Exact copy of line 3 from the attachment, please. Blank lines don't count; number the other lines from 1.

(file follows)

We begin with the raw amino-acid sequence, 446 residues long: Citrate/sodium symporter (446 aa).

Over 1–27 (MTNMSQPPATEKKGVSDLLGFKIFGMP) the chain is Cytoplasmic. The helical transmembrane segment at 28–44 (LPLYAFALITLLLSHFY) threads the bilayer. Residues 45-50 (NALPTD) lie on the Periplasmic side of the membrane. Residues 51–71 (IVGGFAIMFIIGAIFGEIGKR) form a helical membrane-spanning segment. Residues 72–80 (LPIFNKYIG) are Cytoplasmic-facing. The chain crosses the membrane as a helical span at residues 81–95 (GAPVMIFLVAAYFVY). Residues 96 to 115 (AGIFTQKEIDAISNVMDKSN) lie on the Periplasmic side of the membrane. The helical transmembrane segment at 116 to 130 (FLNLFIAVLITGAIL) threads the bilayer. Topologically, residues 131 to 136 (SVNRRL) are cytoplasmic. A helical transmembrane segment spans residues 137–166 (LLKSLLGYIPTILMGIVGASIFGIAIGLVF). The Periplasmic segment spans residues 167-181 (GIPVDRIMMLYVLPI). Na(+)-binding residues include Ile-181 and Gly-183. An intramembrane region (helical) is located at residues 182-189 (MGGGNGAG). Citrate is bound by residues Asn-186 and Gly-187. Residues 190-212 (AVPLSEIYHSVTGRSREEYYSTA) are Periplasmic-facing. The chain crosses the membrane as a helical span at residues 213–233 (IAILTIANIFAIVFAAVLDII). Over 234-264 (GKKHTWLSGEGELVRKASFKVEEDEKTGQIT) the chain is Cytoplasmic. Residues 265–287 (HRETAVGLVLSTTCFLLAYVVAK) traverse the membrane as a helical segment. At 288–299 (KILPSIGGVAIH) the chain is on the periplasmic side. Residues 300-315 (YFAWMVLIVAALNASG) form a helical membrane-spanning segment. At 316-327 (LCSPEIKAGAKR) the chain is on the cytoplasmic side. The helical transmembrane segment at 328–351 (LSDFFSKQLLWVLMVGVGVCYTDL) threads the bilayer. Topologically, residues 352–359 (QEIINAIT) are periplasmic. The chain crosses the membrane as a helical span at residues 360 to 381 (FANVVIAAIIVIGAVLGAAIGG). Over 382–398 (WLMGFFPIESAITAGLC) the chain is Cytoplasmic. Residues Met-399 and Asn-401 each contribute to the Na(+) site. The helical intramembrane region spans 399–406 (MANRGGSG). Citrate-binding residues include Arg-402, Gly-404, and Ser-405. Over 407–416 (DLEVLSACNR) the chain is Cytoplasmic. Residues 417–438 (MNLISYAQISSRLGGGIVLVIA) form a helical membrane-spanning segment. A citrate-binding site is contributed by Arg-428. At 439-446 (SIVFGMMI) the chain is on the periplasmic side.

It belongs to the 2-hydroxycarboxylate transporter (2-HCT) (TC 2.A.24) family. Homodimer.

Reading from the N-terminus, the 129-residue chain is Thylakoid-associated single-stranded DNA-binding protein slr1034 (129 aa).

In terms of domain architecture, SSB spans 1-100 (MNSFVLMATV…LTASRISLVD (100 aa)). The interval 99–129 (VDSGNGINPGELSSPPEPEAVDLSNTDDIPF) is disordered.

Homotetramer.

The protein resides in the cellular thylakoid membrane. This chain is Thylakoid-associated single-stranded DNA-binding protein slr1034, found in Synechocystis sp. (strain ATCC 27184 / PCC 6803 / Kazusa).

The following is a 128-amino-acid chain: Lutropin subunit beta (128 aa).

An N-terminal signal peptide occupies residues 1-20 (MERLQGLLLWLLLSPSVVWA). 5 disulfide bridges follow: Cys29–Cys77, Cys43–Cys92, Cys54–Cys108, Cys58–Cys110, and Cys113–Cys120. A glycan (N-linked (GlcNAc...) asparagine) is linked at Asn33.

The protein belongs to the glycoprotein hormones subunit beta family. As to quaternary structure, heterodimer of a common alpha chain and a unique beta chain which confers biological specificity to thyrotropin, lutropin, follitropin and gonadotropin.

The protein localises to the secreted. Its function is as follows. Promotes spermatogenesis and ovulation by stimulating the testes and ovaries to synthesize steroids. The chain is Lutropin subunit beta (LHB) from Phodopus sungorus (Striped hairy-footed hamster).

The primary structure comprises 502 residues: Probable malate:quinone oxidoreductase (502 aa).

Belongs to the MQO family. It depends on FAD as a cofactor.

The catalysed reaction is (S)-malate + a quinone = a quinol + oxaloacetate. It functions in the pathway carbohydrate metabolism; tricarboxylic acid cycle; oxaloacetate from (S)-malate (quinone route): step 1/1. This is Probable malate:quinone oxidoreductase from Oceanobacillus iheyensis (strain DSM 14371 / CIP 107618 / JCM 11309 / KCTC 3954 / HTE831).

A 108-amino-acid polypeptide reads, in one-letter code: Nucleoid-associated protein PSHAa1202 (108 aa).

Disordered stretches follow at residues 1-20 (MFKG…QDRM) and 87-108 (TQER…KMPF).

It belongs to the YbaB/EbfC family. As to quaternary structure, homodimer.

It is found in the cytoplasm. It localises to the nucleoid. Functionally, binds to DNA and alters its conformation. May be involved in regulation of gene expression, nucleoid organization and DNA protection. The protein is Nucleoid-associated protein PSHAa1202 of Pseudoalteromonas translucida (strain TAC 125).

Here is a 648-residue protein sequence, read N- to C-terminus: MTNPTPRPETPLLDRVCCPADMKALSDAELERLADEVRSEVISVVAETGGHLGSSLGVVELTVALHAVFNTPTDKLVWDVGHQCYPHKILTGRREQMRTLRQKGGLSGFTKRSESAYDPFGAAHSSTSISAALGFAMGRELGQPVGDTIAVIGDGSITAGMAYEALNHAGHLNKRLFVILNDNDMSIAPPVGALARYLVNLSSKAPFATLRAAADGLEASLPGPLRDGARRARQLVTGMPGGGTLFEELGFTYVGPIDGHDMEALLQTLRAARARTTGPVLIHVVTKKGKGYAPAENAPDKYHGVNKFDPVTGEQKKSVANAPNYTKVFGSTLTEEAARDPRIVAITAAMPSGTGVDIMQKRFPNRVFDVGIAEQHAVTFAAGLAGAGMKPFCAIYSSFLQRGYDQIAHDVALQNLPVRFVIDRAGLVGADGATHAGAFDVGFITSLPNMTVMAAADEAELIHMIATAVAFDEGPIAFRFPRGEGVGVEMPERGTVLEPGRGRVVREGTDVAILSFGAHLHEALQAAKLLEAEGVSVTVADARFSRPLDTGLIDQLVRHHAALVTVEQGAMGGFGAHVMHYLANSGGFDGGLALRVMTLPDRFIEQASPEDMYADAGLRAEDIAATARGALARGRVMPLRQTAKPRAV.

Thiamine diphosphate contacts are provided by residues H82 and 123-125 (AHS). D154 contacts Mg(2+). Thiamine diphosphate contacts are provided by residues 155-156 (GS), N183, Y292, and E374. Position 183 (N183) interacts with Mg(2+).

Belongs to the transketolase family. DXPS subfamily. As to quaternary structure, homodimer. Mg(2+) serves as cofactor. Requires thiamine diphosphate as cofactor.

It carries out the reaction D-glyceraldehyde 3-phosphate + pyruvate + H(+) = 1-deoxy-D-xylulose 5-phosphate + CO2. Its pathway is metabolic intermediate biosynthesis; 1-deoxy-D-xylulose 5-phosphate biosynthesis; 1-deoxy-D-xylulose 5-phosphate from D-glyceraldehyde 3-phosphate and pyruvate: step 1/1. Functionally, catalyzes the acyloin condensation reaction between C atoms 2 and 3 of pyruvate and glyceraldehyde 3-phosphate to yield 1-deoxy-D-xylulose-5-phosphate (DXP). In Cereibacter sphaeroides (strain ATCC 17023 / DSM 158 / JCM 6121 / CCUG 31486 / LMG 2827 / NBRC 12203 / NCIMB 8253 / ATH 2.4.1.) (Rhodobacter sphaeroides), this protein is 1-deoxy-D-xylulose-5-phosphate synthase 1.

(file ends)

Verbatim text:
It belongs to the 2-hydroxycarboxylate transporter (2-HCT) (TC 2.A.24) family. Homodimer.